Various alternate embodiments are also contemplated. First, the primary z-gradient coil 50 may be a distributed coil defined by copper or other electrically conductive tubes. By running a cooling fluid through the tubes, greater cooling efficiency is achieved and higher power levels or gradient strengths can be run.
Preferably, the cold shield 22 includes a slotted tube cylindrical cold shield portion 82 which is mounted on a cylindrical dielectric former 84.
A sequence control means 90 controls a gradient coil control means 92 and a transmitter 94. The gradient coil control 92 is connected with a series of current pulse generators 96 which, in turn, are connected with the primary gradient coils 50, 52, 54. Optionally, the secondary gradient coils can be controlled independently and directly by the gradient control means 92 rather than being series connected with the primary gradient coil. The transmitter 94, preferably a digital transmitter, is connected with the primary radio frequency coil for generating pulses of radio frequency signals for exciting and manipulating magnetic resonance in selected dipoles of a portion of a subject within the bore. A radio frequency receiver 98, preferably a digital receiver, is connected with the radio frequency primary coil or surface coils (not shown) for demodulating magnetic resonance signals emanating from the examined portion of the subject. An image reconstruction means 100, such as an inverse two-dimensional Fourier transform reconstruction means, reconstructs the received magnetic resonance signals into an electronic image representation that is stored in an image memory 102. A video processor 104 converts electronic images stored in the memory 102 into appropriate format for display on a video monitor 106.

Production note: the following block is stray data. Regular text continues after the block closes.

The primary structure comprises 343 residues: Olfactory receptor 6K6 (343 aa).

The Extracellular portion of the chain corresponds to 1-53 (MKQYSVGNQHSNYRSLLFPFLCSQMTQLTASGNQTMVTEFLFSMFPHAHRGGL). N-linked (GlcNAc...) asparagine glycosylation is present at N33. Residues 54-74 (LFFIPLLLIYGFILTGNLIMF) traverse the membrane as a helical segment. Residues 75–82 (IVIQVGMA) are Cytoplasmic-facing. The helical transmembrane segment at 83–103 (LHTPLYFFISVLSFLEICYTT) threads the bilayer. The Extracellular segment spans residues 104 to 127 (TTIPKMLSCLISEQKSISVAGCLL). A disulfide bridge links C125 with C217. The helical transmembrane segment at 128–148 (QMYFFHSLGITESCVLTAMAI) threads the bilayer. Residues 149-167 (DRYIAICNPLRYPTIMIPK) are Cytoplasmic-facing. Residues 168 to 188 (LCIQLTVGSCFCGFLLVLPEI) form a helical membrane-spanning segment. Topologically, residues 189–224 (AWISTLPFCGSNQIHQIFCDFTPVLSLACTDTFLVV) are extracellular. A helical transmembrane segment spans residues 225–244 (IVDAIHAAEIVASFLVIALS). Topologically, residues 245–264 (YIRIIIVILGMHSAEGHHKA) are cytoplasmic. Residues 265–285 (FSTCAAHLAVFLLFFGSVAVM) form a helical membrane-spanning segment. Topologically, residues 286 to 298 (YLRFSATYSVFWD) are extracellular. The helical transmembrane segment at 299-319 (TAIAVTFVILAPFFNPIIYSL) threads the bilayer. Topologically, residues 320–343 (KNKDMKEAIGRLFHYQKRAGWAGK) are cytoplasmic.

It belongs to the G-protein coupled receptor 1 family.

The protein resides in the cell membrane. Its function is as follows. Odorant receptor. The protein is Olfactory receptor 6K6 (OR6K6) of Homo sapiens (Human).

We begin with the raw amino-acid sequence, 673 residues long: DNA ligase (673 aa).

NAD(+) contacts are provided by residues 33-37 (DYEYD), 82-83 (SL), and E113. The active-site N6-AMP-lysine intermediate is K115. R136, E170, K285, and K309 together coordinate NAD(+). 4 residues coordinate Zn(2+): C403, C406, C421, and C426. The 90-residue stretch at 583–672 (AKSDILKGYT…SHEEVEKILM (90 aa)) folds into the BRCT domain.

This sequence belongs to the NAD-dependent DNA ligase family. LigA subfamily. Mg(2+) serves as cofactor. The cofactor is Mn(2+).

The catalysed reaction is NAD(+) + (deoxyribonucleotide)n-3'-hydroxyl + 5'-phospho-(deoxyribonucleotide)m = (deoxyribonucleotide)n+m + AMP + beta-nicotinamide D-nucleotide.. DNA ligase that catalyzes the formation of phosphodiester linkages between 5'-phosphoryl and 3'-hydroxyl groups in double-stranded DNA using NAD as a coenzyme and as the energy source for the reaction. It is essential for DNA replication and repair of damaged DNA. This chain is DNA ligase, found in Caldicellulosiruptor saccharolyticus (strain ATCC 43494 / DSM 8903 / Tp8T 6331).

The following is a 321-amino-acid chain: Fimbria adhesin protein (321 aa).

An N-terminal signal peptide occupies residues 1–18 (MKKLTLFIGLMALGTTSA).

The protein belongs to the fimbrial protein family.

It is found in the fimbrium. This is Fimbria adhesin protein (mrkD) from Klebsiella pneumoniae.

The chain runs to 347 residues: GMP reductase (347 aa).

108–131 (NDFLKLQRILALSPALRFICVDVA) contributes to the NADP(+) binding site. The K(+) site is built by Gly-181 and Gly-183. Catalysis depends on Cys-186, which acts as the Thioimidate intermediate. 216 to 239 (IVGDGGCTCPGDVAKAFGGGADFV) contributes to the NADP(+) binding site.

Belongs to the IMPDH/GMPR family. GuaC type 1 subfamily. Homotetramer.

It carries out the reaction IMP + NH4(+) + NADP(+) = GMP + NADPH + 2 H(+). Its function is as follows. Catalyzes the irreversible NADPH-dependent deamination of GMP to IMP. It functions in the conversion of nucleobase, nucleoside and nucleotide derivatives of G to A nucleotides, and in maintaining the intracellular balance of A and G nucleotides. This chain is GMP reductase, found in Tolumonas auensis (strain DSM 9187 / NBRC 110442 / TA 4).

The invention has been described with reference to the preferred embodiments. Obviously, modifications and alterations will occur to others upon reading and understanding the preceding detailed description. It is intended that the invention be construed as including all such modifications and alterations insofar as they come within the scope of the appended claims or the equivalents thereof.
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|U.S. Classification||324/318, 335/216|
|International Classification||G01N33/38, G01R33/34, G01R33/3875, G01R33/385, G01R33/421, G01R33/3815, G01R33/422|
|Cooperative Classification||G01R33/385, G01R33/4215, G01R33/3856, G01R33/3815, G01R33/422, G01R33/421, G01R33/3873|
|European Classification||G01R33/3873, G01R33/385H, G01R33/385, G01R33/422, G01R33/3815, G01R33/421|
|Jun 21, 1993||AS||Assignment|
Owner name: PICKER INTERNATIONAL, INC., OHIO
Free format text: ASSIGNMENT OF ASSIGNORS INTEREST;ASSIGNORS:DEMEESTER, GORDON D.;MORICH, MICHAEL A.;AMOR, WILLIAM H.;REEL/FRAME:006600/0381
Effective date: 19930527
|Dec 22, 1997||FPAY||Fee payment|
Year of fee payment: 4
|Dec 21, 2001||FPAY||Fee payment|
Year of fee payment: 8
|Apr 5, 2006||REMI||Maintenance fee reminder mailed|
|Sep 20, 2006||LAPS||Lapse for failure to pay maintenance fees|
|Nov 14, 2006||FP||Expired due to failure to pay maintenance fee|
Effective date: 20060920